As US President Donald Trump prepares to deliver his verdict on the nuclear deal with Iran and decide whether he will impose new sanctions against the country, it might be worthwhile to recap some facts related to the agreement and the world powers involved in this situation.
Even though the current US leader apparently takes a dim view of this deal, his predecessor Barack Obama, who helped broker the agreement, portrayed it as a historic diplomatic achievement for the United States.
“If 99% of the world community and the majority of nuclear experts look at this thing and they say this will prevent Iran from getting a nuclear bomb, and you are arguing either that it does not or that even if it does, it’s temporary then you should have some alternative,” Obama said in 2015 as quoted by BBC, addressing the critics of the JCPOA.
His optimism was shared by Iranian President Hassan Rouhani, who described the deal as “a legal, technical and political victory for Iran” which will ensure that the country “won’t be called a world threat anymore.”
While Donald Trump has repeatedly criticized the nuclear deal, calling it “the worst deal ever” and threatening to withdraw from it on several occasions, his European allies don’t seem as keen to scrap the agreement.
French President Emmanuel Macron, representing one of the P5+1 countries that helped broker the agreement in the first place, told media that potential US withdrawal from the 2015 Iran nuclear deal is fraught with the most negative scenarios and is hardly something to look forward to.
During his visit to Washington, Macron also tried to dissuade Trump from this move, his concerns were echoed by other P5+1 countries’ leaders like German Chancellor Angela Merkel.
In an exclusive interview with the BBC, UN Secretary General Antonio Guterres also warned that if Washington walks away from the nuclear deal with Iran, there is a real risk of war.
Last week Israeli Prime Minister Benjamin Netanyahu announced that his country had obtained some 100,000 paper and digital documents which allegedly prove that Iran’s nuclear program had a secret military component, codenamed “Project Amad.”
This discovery, he claimed, proves that Iran violated its commitment to maintaining a peaceful nuclear program.
Commenting on this development, US Secretary of State Mike Pompeo said that the data obtained by Israel appears authentic, and alleged that Iran’s actions violate the existing international accords.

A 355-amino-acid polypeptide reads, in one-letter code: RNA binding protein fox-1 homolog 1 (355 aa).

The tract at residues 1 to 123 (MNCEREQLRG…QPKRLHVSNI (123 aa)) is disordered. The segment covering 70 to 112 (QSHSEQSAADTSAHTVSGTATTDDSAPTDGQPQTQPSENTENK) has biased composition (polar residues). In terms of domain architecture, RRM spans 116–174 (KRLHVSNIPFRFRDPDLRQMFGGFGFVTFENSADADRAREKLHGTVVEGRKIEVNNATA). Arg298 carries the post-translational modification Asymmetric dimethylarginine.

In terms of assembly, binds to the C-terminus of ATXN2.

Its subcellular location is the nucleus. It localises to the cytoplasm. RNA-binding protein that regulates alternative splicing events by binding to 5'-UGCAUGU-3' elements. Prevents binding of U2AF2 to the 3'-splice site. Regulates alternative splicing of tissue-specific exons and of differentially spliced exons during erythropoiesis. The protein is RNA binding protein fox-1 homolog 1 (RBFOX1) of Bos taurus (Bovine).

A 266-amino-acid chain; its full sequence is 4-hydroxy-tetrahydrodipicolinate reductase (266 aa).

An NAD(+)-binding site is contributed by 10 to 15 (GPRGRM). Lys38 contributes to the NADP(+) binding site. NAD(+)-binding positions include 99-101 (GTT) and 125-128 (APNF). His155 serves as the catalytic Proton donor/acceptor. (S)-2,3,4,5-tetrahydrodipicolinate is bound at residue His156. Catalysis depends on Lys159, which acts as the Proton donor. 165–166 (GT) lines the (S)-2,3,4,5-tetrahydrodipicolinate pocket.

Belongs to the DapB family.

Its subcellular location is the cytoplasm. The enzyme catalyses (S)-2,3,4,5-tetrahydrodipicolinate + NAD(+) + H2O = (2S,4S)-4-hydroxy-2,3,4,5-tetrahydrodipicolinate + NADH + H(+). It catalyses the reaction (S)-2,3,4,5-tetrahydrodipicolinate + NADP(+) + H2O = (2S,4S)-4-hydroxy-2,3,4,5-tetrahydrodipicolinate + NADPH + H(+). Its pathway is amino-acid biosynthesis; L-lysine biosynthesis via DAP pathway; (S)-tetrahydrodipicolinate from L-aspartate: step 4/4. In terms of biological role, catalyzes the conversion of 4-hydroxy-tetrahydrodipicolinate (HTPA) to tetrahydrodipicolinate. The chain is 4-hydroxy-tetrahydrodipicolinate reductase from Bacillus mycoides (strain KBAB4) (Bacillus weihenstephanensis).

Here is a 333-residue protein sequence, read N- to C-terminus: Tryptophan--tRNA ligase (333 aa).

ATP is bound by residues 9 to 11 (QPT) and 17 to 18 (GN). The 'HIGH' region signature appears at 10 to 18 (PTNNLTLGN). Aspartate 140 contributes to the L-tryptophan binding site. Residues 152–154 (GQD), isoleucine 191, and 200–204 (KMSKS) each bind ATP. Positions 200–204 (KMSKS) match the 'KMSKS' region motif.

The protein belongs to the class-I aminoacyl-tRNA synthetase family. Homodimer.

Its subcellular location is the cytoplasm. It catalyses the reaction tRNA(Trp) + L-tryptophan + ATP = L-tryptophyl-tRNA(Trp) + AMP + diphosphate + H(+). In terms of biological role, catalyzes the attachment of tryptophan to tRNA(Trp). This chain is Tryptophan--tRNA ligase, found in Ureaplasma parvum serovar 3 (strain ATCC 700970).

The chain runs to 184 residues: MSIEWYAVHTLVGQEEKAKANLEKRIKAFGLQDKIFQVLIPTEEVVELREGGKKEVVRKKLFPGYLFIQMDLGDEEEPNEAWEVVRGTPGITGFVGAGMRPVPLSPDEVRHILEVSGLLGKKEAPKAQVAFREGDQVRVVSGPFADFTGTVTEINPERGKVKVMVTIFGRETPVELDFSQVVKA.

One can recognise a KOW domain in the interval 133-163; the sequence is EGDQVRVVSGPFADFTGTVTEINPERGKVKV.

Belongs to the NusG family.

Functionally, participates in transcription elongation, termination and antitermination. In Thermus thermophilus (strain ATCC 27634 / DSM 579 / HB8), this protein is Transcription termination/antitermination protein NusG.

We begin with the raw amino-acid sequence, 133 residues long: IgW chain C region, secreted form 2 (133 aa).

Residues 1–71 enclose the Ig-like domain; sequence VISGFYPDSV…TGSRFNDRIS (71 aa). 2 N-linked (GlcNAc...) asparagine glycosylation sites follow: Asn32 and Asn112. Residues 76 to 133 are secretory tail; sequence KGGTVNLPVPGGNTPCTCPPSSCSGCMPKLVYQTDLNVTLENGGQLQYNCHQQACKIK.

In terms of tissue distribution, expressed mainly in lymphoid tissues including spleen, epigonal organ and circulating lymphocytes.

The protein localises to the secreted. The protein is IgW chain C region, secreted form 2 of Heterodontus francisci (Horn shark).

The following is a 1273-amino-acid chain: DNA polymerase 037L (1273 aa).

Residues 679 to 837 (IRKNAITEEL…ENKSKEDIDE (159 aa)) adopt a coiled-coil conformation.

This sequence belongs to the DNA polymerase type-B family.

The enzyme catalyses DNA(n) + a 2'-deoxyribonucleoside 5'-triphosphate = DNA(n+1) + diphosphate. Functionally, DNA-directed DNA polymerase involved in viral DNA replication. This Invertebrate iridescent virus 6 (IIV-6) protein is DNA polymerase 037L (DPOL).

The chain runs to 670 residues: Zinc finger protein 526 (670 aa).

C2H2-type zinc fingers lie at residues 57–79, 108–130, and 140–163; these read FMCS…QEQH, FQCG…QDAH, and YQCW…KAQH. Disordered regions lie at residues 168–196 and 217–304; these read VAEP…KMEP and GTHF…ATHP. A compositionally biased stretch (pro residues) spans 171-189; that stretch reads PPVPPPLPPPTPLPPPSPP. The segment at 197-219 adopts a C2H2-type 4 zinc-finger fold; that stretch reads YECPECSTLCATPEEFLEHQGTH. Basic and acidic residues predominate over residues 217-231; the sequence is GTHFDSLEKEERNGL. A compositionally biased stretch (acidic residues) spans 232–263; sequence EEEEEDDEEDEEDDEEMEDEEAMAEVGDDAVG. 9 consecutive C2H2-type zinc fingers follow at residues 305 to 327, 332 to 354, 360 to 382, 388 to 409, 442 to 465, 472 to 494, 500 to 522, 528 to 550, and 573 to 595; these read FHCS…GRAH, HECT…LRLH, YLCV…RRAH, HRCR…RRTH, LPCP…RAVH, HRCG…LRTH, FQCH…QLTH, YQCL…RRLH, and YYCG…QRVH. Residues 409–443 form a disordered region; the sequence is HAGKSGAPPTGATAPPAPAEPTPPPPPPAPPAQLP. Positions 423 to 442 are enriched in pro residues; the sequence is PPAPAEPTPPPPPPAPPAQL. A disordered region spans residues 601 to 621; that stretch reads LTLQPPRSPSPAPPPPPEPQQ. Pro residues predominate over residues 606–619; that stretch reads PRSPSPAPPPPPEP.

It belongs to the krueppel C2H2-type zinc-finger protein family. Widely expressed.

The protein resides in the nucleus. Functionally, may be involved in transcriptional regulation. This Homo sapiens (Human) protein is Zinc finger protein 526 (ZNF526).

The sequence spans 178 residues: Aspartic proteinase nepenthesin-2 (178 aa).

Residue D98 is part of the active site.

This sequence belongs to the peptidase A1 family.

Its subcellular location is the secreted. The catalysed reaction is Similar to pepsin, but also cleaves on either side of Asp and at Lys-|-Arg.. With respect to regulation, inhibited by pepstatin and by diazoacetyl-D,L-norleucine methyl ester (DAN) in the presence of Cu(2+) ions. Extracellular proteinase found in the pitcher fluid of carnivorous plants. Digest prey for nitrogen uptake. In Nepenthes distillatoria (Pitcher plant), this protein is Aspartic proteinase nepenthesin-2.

The International Atomic Energy Agency (IAEA), however, issued a statement, saying that its Final Assessment on past and present outstanding issues regarding Iran’s nuclear program, presented to the organization’s board of governors in December 2015, “had no credible indications of activities in Iran relevant to the development of a nuclear explosive device after 2009,” and that any Iranian activities “relevant to the development of a nuclear explosive” prior to 2003 “did not advance beyond feasibility and scientific studies, and the acquisition of certain relevant technical competences and capabilities.”
Iranian Foreign Minister Javad Zarif also tweeted that Netanyahu is merely digging up “old allegations,” and that the timing of Israeli leader’s actions was rather “convenient” considering Trump’s impending decision on the nuclear issue.
Regime Change in US Sights
Former US Army Colonel and State Department official Ann Wright warned that the US policy towards Iran and North Korea has been one of “regime change,” and that the possible scrapping of the nuclear deal with Tehran may be a part of this approach.
“I don’t think that there’s much that the government of Iran can do to get out” of the US regime change policies, Wright said, “particularly, the revolutionary government that’s there.”
The Deal of Discord
The Joint Comprehensive Plan of Action (JCPOA), commonly known as Iran Nuclear Deal, was signed in 2015 between Iran and the so called P5+1 group, consisting of the five permanent UN Security Council Members (Russia, China, France, United Kingdom and the United States) and Germany.
Under the deal’s auspices, Iran agreed to significantly decrease its enrichment activities, to eliminate a large portion of its enriched uranium stockpile and to provide IAEA with regular access to all Iranian nuclear facilities.
In return, Iran will receive relief from the nuclear-related economic sanctions imposed against it by the US, EU and the UN Security Council.